I am an Assistant Professor of Physics at the University of Notre Dame and the Stavropoulos Center for Complex Quantum Matter. I use two-dimensional materials to study emergent quantum phenomena with multiple experimental approaches, including microscopic high-quality 2D crystal assembly, cryogenic near-field microscopy and quantum transport.

My research highlights include:

  • Manipulation of strong electronic interactions in graphene-based moiré materials.
  • Local photocurrent studies of strongly correlated phenomena in magic angle twisted bi/trilayer graphene heterostructures.
  • Plasmon polaritons in strongly correlated environment.
  • Studies of time-reversal and inversion symmetry breaking in moiré electronic flat bands.
  • Revealing coexisting superconductors and orbital ferromagnetic states in the same moiré device for further studies of exotic quantum phenomena.
  • Studies of pure spin transport in graphene antiferromagnetic insulators.
  • Quantum Hall effect in multi-Dirac band electronic systems.

Moiré quantum materials:

Ever since the experimental isolation of a single layer of carbon atoms in 2004 (a. k. a. graphene), the field of two-dimensional materials was rapidly expanding. Historically, novel nanodevice fabrication methods greatly advanced the low-dimensional materials research. Recent improvements brought a completely new degree of freedom to the heterostructure fabrication allowing for a fine tuning of a twist angle between two-dimensional layers. In early 2018, a group of researchers from MIT managed to fabricate magic-angle twisted bilayer graphene devices (MATBG) with the angle misalignment between the adjacent graphene layers of only 1.1 degree. This very special angle allows the two graphenes’ Dirac bands to hybridize in a very peculiar way creating a pair of very flat electronic bands in the zero-energy limit, which host superconducting, ferromagnetic and correlated insulating states. Its striking resemblances with other high-temperature superconductors generated an intense wave of theoretical and experimental research and opened a new field named “twistronics”. Nowadays the properties of the 2D materials can be significantly modified by a simple misalignment between the adjacent 2D layer, which are extensively used to study strongly correlated phenomena (i. e. phenomena that emerge as a result of the enhanced electron-electron interactions).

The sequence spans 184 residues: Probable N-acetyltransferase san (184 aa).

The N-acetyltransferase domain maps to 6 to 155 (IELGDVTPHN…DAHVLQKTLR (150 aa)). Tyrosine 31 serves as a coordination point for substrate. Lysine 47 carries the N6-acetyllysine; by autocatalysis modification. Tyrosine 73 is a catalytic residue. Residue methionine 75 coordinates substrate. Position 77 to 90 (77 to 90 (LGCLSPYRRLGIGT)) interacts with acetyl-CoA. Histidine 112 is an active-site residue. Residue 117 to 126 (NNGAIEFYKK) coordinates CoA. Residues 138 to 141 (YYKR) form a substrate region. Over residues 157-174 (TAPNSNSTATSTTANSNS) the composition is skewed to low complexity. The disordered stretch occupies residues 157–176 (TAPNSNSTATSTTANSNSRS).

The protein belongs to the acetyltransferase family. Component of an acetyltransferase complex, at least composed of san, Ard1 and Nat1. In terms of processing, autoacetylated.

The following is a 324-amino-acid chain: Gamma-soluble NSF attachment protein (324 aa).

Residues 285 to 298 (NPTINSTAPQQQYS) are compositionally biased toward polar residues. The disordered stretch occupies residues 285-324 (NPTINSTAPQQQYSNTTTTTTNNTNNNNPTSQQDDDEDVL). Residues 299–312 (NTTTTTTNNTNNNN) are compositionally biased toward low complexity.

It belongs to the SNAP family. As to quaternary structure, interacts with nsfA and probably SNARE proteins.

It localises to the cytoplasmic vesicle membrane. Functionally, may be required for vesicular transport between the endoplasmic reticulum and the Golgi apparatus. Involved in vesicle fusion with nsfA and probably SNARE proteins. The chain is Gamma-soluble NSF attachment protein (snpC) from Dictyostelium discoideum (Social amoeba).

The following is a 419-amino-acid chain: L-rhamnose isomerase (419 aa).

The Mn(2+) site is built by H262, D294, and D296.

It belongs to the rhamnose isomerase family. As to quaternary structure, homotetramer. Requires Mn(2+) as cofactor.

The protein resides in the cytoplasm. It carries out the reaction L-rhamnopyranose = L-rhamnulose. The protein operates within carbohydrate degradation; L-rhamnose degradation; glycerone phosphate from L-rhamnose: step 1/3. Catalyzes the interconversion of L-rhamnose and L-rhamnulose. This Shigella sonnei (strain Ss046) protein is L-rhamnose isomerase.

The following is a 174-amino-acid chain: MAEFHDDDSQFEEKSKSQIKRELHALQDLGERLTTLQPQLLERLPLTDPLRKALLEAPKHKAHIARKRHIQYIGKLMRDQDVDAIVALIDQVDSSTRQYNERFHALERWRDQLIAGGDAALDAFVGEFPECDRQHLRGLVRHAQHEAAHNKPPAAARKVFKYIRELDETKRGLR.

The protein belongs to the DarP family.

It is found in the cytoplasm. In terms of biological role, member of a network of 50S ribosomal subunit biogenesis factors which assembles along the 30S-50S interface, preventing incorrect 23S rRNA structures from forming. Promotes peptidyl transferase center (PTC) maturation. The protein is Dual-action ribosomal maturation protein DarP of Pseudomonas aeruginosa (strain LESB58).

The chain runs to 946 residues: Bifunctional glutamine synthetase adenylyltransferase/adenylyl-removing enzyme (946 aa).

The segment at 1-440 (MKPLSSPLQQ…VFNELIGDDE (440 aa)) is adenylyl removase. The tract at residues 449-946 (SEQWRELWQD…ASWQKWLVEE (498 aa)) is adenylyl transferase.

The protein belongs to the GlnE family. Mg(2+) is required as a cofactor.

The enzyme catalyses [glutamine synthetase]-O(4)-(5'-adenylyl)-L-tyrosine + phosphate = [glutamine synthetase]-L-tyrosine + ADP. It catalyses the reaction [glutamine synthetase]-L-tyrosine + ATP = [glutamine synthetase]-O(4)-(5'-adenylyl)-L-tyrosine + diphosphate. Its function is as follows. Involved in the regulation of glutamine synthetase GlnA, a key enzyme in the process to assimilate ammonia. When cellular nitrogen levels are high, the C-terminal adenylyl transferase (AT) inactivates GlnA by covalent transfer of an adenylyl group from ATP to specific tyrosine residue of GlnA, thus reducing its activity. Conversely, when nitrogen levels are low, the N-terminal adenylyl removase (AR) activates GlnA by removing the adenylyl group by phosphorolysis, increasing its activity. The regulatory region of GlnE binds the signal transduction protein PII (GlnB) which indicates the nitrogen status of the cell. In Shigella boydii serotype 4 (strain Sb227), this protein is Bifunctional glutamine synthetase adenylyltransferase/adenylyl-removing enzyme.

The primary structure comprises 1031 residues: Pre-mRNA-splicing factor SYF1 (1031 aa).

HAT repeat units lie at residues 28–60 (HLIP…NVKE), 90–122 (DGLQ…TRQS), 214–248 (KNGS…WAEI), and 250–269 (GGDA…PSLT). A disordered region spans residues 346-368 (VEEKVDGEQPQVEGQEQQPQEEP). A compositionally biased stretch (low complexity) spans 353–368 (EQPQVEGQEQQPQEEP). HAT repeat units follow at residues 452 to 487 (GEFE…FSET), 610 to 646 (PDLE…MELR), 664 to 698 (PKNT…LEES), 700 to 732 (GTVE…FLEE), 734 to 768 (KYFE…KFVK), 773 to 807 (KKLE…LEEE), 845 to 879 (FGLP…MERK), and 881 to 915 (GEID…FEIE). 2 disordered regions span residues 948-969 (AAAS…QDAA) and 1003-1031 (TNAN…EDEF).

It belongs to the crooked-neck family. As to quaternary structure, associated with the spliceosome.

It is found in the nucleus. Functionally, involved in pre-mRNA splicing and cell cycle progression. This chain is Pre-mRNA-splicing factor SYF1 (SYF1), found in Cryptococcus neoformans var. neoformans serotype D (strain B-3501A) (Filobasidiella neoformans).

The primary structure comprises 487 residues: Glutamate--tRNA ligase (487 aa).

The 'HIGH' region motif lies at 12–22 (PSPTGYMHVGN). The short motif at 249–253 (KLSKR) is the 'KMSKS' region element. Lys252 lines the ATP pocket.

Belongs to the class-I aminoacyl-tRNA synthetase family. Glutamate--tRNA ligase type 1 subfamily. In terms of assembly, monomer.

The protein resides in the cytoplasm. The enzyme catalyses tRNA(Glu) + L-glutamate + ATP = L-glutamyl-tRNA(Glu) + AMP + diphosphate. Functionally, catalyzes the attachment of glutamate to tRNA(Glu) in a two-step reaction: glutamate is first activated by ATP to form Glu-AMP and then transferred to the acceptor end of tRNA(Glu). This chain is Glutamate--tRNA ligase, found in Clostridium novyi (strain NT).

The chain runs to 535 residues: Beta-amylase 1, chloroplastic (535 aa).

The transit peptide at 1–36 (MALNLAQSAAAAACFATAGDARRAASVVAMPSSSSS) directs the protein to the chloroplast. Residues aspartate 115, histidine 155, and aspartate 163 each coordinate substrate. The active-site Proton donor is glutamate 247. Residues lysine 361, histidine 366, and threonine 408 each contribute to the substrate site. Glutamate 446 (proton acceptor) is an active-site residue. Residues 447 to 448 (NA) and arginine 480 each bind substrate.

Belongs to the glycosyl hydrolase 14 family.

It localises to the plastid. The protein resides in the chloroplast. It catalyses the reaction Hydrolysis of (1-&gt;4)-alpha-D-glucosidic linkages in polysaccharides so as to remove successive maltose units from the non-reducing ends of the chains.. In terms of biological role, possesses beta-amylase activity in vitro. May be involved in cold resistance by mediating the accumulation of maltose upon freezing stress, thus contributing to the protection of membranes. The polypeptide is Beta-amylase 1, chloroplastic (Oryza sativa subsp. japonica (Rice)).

Cao et. al., Nature 556, 43-50 (2018), Cao et. al., Nature 556, 80-84 (2018). MATBG phase space and its resemblance of other high-Tc superconductors.

1. Scanning Probe Microscopy (SPM). Our current interest is to explore electronic interactions in moiré materials with a strongly confined light by using cryogenic near-field optical microscopy. Our preliminary results reveal interband plasmonic modes in twisted bilayer graphene devices. Many other interesting polaritonic modes are predicted in a number of moiré materials, which will remain the main focus of our research efforts. Full article [link].

2. Quantum Transport and 2D Heterostructures. Tuneability of two-dimensional materials makes them an attractive candidate to study strongly correlated physics and attempt to learn something new about other strongly correlated systems. In one of our previous works we study the effect of electronic interactions screening in MATBG by proximitizing it to a closely located graphite back gate only a few nanometers away from the graphene plane. Turns out that in this case correlated insulators disappear from the phase space meaning that the superconductors in MATBG are not necessarily tied to them, unlike the case of high-temperature cuprate superconductors. Full article [link].

3. Complex Quantum Matter. In addition to superconductivity, strongly correlated electrons in MATBG may also show many other exotic states of matter, including orbital magnets and correlated insulators. In one of our previous works, we demonstrated an unprecedented tuneability of these states and studied their intricate nature in a MATBG sample, which showed both superconductivity and orbital ferromagnetism in the zero-magnetic field limit. Full article [link].